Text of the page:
Showing 61–69 of 69 results
Showing 61–69 of 69 results
Previously known as South West Africa, Namibia used to be a German settlement. Since World War I it came under the administration of South Africa, but the German heritage is still very evident in the architecture traditions and dress of the Herrero tribe’s womenfolk. This tribe still copy the dress of the 19th century German missionaries’ wives.
Namibia is a land of rich natural resources and overflows with diamonds, uranium, copper, silver, tin and other minerals.
Etosha National Park is a 22 000-square kilometre area of wilderness set around a salt pan. It is one of Africa’s best safari destinations, especially in the dry winter months of May to October when the animals congregate around the waterholes. Simply wait for herds of zebra, springbok and elephants to arrive along with lion and the occasional rhino. The three camps inside the park have their own waterholes too. If you’re camping at one of them you don’t even need to go for game drives, just sit and watch the wildlife on your doorstep!
The Namib Desert stretches across much of Namibia and provides some of the country’s most spectacular scenery. This desert is renowned for its giant red sanded dunes. Known to be some of the highest dunes in Africa, making it both the oldest and most beautiful desert in the world. You can climb the dunes at Sossusvlei and ride down on sand boards at Swakopmund.
The best way to take in the epic scenery of the Namib is by doing a hot air balloon ride at dawn, which allows you to watch the sunrise above a desert wonderland. Take in the scenery of Oceanic vistas of undulating terracotta sand dunes, set against rugged mountains. The Namib is also home to desert animals such as oryx and springbok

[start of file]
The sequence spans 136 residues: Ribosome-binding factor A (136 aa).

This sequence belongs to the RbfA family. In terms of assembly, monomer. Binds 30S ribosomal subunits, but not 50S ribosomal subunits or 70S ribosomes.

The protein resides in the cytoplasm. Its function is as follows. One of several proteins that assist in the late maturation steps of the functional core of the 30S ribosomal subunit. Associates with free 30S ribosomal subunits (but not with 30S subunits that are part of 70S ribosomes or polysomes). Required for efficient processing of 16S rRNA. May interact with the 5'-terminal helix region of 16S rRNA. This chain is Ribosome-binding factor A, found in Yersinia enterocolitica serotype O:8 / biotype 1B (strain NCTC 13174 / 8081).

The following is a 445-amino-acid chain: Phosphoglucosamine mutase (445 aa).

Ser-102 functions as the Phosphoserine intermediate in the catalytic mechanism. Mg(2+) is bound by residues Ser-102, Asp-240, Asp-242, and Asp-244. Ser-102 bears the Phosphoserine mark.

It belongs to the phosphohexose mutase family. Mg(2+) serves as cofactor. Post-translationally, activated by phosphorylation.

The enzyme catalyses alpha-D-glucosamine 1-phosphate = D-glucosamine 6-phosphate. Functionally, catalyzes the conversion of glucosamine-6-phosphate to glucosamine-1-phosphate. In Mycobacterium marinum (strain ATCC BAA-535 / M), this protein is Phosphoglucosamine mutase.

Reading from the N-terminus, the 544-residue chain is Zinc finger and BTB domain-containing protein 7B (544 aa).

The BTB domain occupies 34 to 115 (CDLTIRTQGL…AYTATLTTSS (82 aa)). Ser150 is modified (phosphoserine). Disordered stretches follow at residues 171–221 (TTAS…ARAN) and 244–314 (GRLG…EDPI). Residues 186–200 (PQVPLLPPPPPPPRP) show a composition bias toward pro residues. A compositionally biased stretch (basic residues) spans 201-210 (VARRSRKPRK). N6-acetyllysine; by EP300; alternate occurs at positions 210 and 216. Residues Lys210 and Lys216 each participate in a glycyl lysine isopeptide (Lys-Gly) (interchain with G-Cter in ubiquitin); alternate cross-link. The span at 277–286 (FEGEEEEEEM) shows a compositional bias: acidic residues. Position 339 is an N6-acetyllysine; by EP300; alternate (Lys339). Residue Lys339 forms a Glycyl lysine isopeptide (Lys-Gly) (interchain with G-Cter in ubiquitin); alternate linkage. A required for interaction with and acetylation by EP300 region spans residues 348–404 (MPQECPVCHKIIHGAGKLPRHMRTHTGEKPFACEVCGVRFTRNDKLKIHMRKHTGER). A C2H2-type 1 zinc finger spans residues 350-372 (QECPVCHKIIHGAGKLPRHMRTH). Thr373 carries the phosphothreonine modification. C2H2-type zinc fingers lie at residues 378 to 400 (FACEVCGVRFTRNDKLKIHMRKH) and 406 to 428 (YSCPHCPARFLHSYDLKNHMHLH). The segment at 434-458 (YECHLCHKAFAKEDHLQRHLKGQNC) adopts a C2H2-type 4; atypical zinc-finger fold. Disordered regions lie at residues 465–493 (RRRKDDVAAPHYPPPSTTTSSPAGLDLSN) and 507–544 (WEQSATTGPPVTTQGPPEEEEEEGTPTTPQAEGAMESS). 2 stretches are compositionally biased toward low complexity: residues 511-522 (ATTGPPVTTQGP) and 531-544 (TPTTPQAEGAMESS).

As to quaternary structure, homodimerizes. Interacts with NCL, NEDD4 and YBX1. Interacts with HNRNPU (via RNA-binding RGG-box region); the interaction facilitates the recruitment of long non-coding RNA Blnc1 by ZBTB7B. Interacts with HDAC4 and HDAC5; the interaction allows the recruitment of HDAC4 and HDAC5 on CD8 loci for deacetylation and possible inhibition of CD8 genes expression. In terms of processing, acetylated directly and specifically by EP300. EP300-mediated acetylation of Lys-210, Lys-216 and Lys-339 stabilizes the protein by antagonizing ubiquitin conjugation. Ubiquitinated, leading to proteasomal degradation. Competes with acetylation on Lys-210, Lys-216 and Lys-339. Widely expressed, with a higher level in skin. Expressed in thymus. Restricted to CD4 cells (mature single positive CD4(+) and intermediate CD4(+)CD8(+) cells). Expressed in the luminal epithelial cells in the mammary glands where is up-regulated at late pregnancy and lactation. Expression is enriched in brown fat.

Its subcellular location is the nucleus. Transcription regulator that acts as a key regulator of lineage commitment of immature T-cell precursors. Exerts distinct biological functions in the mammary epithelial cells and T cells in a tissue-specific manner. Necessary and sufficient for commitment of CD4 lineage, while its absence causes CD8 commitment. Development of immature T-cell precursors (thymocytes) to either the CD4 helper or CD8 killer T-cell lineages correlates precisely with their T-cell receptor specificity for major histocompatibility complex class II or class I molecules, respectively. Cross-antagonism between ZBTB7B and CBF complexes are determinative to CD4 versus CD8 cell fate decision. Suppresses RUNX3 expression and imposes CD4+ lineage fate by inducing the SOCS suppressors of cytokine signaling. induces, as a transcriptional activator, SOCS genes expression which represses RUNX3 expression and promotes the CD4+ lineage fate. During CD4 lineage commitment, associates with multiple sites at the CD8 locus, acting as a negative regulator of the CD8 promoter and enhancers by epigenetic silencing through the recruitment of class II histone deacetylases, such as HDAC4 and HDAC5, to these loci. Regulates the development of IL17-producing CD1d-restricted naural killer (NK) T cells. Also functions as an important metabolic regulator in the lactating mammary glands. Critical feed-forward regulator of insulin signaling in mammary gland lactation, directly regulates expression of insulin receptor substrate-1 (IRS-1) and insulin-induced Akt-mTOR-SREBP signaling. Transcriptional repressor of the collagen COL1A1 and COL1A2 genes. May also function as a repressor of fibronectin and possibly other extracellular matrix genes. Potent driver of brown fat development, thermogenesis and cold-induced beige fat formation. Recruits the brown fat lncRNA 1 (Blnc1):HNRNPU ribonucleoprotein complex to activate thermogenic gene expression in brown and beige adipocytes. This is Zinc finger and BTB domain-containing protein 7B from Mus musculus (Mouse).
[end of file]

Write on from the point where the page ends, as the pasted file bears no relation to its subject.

Located in the southwest corner of Namibia, Kolmanskop was once a prosperous diamond mining town. However it was abandoned a few decades ago and was thereafter reclaimed by the desert. Half of the ghost town is submerged in sand, while the other half crumbles away year by year. Walking around the ruins is one of Namibia’s most eerie and photogenic experiences.
In the Namib-Naukluft National Park, Deadvlei is one of Namibia’s most visited places. Deadvlei was once covered in water and trees but when the water dried up, the trees died too leaving blackened skeletons among the cracked puzzle pieces of the dry pan. Surrounded by huge dunes, Deadvlei looks impossibly cinematic.
In southern Namibia lies the Fish River Canyon. Africa’s largest canyon at 500 meters deep and 27 kilometers wide. The best way to experience the canyon is to do the challenging Fish River Canyon hike, a seven-day and 90-kilometer long trek that covers half the length of the canyon. Taking in some spectacular landscapes and unbeatable camping spots under the stars.
Namibia is famous for its desert-adapted elephants and rhino, which can be found in the north west of the country. Damaraland is where they roam freely in this unofficially designated wilderness area of rugged mountains and cliffs rising up from the desert. Desert elephants cover a vast territory in search of water, so tracking them down is part of the experience and the thrill of finding them on game drives beats easy sightings of elephants on your usual safari. Desert rhinos also have vast ranges and aren’t easy to find. Luckily you can track them on foot with a guide from the ‘Save the Rhino organisation’ which has been working to protect these animals for the last 30 years.
Much of the the Skeleton Coast, a 500-kilometre stretch of dune-swept coastline in northern Namibia, is largely uninhabited and inaccessible. Part of the southern section is open, but only to 4x4s. Going on a 4×4 adventure in this desolate but beautiful part of Namibia rewards you with epic dune drives, eerie shipwrecks and ancient river canyons. Colonies of Cape fur seal and sightings of dolphins and whales in the Atlantic Ocean add to the appeal.
A narrow strip of land wedged between Angola and Botswana, the Zambezi Region offers a totally different safari experience to the rest of Namibia. This region was formerly known as the Caprivi Strip. It’s rivers and lush vegetation support animals such as hippos, crocodiles and buffaloes. For a unique safari experience you can spot these animals among others such as lion, elephant and kudu from small river boats. Alternatively gliding on a mokoro or traditional dug out canoe is just as peaceful and beautiful.